Tänk er kaptenen
på en galeas, en hukarejakt,
en skonare, en brigantin,
en fregatt, en korvett, en snau
med molnet av segelduk över sig:
gaffel- och bomsegel,
skothorn, fallhorn, halshor
När det blåser till storm
kan han väl inte bara peka
och ropa: Ta ner dom där!
Det skulle se ut.
Snickaren har en låda med fackord
och den som skall styra en stat
kan väl inte bara gasta i stormen:
Dom där sitter fel! Reva dom där!
Jag måste använda ord
när jag talar till er
Ni måste lära er ord.
You’ve got to think high to rise,
You’ve got to be sure of yourself before
You can ever win a prize. Walter D Wintle
Feedly seizing the moment
The day Google announced that they were about to retire Google Reader, Feedly picked up 500,000 new users and their website jumped almost 10,000 points in the Alexa web-ranking. There is a business lesson here about building what matters the most first, evolving your service, being prepared and seizing the moment.
Feedly begun life in 2008 as a web based news aggregator. Overtime they fine tuned the browser experience, built plug-ins for common web browsers to make it easy to add content and eventually added a mobile newsreader. Throughout this time they did not have their own storage. They piggybacked on Google Reader and used it´s API to retrieve newsfeeds.
So far this is a textbook example of new product development in the era of distributed services and cloud storage:
- Focus on what you can do best - in this case the client user experience.
- Keep evolving and fine tuning the core experience.
- Meet the users where they are and adapt when user needs and behaviors change - web and then mobile.
- Use supporting services for everything that isn’t core.
The twist in the story happened on March 13, 2013 when Google announced that they were retiring Google Reader within 3 months and Feedly made a series of moves to take over the Google Reader user base.
The retirement of Google Reader could have meant disaster for Feedly. Afterall the key service that they were dependent on where being dismantled with 3 months notice. Other companies have gone under in the face of such dramatic changes. Feedly seems to have catapulted themselves into another level of success instead. Why is that? They key in my mind is anticipation, preparedness and communication.
Feedly assumed that Google Reader would be retired sooner or later and they had already started building a replacement service that could take its place. I don´t think they knew the timing of the change but they had a head start and they took full advantage of the fact that their clients were already built to use Google´s authentication.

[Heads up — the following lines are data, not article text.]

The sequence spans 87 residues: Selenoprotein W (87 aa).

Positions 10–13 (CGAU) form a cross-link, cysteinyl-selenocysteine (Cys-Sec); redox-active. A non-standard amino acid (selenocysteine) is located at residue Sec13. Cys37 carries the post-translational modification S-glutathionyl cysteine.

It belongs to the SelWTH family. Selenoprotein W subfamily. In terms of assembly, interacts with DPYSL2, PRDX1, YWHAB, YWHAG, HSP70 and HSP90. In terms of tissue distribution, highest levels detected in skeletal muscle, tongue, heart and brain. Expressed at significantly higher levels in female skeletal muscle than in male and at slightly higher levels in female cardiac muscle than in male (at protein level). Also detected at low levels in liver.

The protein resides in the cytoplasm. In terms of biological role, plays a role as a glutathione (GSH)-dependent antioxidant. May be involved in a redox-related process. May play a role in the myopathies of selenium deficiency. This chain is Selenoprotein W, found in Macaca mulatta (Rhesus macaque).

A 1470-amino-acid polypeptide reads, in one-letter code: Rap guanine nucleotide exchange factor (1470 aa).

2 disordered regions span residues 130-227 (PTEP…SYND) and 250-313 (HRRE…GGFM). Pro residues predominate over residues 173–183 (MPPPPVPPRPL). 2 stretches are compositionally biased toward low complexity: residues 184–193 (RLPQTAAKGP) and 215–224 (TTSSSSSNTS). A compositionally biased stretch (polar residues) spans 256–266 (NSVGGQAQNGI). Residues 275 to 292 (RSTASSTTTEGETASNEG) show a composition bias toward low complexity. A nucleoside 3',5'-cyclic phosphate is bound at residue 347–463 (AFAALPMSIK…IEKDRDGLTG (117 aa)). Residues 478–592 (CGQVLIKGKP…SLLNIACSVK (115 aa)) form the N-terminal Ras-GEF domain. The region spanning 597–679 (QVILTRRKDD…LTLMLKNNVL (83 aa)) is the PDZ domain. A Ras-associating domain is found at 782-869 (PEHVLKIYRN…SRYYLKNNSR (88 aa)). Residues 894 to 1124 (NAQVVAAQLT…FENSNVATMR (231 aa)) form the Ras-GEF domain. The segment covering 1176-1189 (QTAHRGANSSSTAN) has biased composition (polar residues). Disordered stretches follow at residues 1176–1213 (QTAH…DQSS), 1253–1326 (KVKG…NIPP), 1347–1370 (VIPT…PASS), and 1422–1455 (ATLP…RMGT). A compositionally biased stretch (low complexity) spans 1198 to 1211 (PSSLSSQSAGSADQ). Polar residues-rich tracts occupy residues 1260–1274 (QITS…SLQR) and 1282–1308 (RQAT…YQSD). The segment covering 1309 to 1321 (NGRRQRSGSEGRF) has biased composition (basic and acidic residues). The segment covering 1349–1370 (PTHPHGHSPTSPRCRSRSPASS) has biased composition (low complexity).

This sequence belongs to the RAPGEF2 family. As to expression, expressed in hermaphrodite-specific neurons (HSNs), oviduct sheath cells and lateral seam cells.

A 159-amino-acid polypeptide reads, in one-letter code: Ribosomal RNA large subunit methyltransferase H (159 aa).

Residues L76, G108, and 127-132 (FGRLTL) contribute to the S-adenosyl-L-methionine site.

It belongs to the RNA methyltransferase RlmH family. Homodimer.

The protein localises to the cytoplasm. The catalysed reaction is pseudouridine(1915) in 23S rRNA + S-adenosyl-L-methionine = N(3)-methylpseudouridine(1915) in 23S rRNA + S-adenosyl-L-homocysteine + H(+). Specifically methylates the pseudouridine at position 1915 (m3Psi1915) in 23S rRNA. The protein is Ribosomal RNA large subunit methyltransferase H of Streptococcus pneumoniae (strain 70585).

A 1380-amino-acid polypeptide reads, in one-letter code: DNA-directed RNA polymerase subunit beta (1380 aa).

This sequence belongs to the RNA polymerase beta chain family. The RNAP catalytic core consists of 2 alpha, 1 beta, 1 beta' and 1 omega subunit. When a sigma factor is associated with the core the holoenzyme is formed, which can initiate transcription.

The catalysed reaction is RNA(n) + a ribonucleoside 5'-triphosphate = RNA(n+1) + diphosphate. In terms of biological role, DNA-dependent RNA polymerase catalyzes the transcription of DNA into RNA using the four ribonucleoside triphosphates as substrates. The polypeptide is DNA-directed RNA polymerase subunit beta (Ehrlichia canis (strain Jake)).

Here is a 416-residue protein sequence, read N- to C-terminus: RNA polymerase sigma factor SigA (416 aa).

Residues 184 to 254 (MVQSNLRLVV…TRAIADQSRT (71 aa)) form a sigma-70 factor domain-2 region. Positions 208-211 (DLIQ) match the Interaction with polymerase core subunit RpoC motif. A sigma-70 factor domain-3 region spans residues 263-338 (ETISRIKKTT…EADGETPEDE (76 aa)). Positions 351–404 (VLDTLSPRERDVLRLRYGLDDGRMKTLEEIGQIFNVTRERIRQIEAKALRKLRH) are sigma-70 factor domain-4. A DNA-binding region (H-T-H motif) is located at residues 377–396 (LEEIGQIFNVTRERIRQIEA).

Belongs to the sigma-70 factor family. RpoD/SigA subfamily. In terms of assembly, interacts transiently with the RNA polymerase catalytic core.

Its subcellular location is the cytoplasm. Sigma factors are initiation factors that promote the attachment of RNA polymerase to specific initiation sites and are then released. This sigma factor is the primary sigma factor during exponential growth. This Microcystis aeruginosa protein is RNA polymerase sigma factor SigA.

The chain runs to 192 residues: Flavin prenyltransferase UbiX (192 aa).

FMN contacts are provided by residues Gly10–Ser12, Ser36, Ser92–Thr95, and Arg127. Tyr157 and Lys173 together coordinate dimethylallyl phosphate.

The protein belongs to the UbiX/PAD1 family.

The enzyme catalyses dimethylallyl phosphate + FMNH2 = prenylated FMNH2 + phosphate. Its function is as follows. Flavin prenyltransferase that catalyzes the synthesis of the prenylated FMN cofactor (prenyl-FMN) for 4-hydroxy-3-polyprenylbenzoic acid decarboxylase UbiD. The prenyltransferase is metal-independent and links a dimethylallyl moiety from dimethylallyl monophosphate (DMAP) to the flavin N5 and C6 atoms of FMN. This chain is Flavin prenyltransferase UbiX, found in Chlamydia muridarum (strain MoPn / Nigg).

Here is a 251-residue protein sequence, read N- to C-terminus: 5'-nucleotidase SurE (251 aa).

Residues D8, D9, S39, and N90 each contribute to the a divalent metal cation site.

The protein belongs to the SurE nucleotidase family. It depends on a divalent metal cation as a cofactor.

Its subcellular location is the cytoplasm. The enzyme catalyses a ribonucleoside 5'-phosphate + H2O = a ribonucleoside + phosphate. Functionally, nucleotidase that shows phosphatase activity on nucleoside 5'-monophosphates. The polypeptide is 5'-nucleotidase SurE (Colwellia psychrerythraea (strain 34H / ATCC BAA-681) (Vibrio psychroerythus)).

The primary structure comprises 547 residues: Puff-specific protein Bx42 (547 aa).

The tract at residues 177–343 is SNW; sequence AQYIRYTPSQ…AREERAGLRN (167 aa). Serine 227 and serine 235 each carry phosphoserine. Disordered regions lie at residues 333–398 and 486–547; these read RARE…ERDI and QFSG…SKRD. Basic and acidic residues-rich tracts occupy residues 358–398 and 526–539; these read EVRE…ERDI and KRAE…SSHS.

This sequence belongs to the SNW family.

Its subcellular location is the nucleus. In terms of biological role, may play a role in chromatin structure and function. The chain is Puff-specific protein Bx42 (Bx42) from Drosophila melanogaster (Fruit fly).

Here is what the transition looked like from my vantage point as a Google Reader user:
- I read about Google´s announcement on a blog along with recommendations for alternative newsreaders. One of the links lead me to Feedly.
- The Feedly website had a clear landing page for Google Reader users looking for a new home. It was welcoming and instructions for trying out Feedly instead was extremely simple: Download the app on your mobile phone and log in using your existing Google Reader account. No need to create a new account, re-create my newsfeeds or export and import anything.
- As soon as I logged in, all my newsfeeds from Google Reader showed up categorized exactly as in Google Reader and I could start using it right away.
- Feedly pre-announced that they were building a new back-end service to replace Google Reader and that I would be automatically converted to it in time for Google Readers retirement. That inspired confidence.
- As time passed I learned to like my Feedly app. I could use it on the go while waiting for the bus or in all those other little moments when I had time to spare and nothing else to do.
- Finally, yesterday a simple message showed up when I opened the app telling me that I had been assimilated, i.e. converted to the Feedly cloud and all my newsfeed settings had been transfered. That was it. No need to change habits. No need to do anything special.
I´m sure the Feedly team were scrambling behind the scenes and had to work hard to accomodate all the new users that were coming to them, but I noticed almost nothing of that. The only visible thing from the outside was some user confusion about the transition. Even though they stated over and over again how the transition would work - many users did not seem to believe that it could be that easy. Comment fields were filled by confused users and other users trying to be helpful with various degrees of knowledge about the technology and how the switch would actually happen.
This story is very inspirational to me, but what I don’t know anything about is the culture and organization inside Feedly that allowed them to pull this off:
- How did they manage to focus on building a great client experience while still hedging their bets by building a new back-end service on the side?
- How did they manage to accelerate the development of the new service once the Google Reader announcement was made?
- How did they manage to keep their eye on the ball, scale to accomodate new users without letting go of their user experience goals?
- How did they manage to keep communicating throughout all of these changes?
- How did they deal with nay-sayers who said that there was no-way they could scale that fast, who said that silently converting all Google Reader users was impossible, who was against pre-announcing the release of the new back-end service?
The cultural and organizational foundation wasn´t put in place on March 13, it was probably there all along. As countless of examples in Jim Collins book Good to Great shows: sudden successes are not sudden to the people on the inside of great companies.
Antoine De Saint-Exupery